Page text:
RAF Alconbury, England


RAF Alconbury and view at 25000

ALCONBURY, Huntingdonshire (now Cambridgeshire)
RAF Station No: 102
Location: Four miles north of Huntingdon and 19 miles south of Peterborough on A14
Origin of Name: Named for a nearby village

RAF Alconbury began operations in 1938 as a satellite base for nearby RAF Wyton during the early days of World War II. The first American unit at Alconbury was the 93rd Bombardment Group and its B-24 Liberators. The major unit from 1942 to 1945 was the 482nd Bomb Group. The Royal Air Force again took control of Alconbury in 1945, after the end of the Second World War. The U.S. Air Force again took control of the base in 1953. The base was administered by 7560th ABG, with the 86th BS operating the B-45 from 1955 as a satellite of the 47th BW at RAF Sculthorpe, Norfolk, until the end of the year.

In August 1959, the 10th TRW moved here from Spangdahlem AB. Although wing headquarters was located at Alconbury, the 19th TRS was stationed at RAF Bruntingthorpe with the 42nd TRS at RAF Chelveston. However, following the closure of the other two bases, the 10th consolidated it squadrons at Alconbury. The wing operated the RB-66 until May 1965 when it began conversion to the RF-4C. The wing gradually reduced complement to just one squadron of Phantoms before adding an aggressor role with the formation of the 527th TFTAS in April 1976. Most USAFE squadrons deployed to Alconbury for aggressor training until July 1988 when the 527th relocated to RAF Bentwaters.

SAC began operations from Alconbury in October 1982 when the 17th RW was formed to operate the TR-1A. However, a realignment of reconnaissance assets resulted in the wing inactivating during 1991 with assets reassigned to the 9th SRW (later 9th Wing).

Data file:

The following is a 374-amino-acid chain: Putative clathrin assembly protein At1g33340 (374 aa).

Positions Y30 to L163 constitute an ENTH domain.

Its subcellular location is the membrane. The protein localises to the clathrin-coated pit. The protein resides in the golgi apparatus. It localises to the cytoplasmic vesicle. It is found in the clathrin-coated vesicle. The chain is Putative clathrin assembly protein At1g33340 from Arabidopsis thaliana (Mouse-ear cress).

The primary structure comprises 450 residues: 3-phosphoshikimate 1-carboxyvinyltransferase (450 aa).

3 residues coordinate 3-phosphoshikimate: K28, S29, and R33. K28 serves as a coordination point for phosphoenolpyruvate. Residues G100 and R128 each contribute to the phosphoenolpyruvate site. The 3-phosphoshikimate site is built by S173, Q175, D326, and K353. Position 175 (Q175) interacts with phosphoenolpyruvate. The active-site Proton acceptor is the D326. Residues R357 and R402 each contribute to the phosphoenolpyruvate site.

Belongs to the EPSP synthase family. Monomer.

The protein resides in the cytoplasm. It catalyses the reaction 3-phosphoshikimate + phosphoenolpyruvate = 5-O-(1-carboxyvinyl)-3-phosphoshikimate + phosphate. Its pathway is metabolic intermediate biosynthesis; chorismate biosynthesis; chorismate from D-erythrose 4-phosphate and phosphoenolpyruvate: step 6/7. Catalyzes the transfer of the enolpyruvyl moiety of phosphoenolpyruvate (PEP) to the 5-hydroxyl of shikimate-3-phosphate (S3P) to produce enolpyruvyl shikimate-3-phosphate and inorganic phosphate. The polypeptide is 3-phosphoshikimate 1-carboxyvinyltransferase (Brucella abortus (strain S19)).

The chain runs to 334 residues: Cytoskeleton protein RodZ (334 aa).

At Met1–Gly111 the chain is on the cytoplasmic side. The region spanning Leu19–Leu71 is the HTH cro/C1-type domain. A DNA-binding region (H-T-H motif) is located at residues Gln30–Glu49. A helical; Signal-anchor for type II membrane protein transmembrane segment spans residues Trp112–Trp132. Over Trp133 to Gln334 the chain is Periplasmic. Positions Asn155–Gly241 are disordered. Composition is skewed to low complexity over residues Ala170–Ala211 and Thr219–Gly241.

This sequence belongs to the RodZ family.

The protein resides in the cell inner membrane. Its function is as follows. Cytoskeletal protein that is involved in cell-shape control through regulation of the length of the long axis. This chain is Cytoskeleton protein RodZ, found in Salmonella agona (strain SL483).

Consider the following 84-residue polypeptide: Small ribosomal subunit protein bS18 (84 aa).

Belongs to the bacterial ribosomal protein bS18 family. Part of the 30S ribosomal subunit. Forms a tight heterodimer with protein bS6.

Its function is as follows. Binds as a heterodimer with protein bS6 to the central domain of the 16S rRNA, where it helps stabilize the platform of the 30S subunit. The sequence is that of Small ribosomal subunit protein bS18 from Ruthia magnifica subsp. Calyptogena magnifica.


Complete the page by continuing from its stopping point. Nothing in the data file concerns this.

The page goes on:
The wing became the 10th TFW in August 1987 with two squadrons of A-10As relocating from the 81st TFW. However, the rundown of USAFE units resulted in the A-10s being withdrawn in late 1991/early 1992 with the 10th becoming the 10th Air Base Wing on March 31, 1993. To maintain the units heritage, the Air Force moved the 10th Air Base Wing flag to the U.S. Air Force Academy, Colorado Springs, Colo., on Nov. 1, 1994. The 710th Air Base Wing was activated as the host unit on RAF Alconbury, then inactivated July 12, 1995, upon the activation of the 423d Air Base Squadron at RAF Molesworth.

Europe-based Special Operations forces began moving to Alconbury from RAF Woodbridge and Rhein Main AB during 1992. The 39th Special Operations Wing arrived at RAF Alconbury in 1992. After consolidating its aircraft and people at the base, the 39th SOW inactivated, and the 352nd Special Operations Group activated, linking the unit's heritage with a historic World War II commando unit. The 352nd SOG departed RAF Alconbury for RAF Mildenhall on February 17, 1995. Restructuring throughout Europe resulted in the RAF Alconbury flight line being turned back to the Ministry of Defence on September 30, 1995.

Alconbury's future is uncertain. Making civilian non-aeronautical use of much of a large air base poses major problems, not the least of which is removal of even small parts of the infrastructure. Although strategically well situated to become a large distribution center, it may need better road and rail links. Local opposition to make sensible use. Internationally Alconbury still plays a part. The quite amazing HASs built for TR-Is served as a center from which relief supplies were sent to Kosovo in 1999.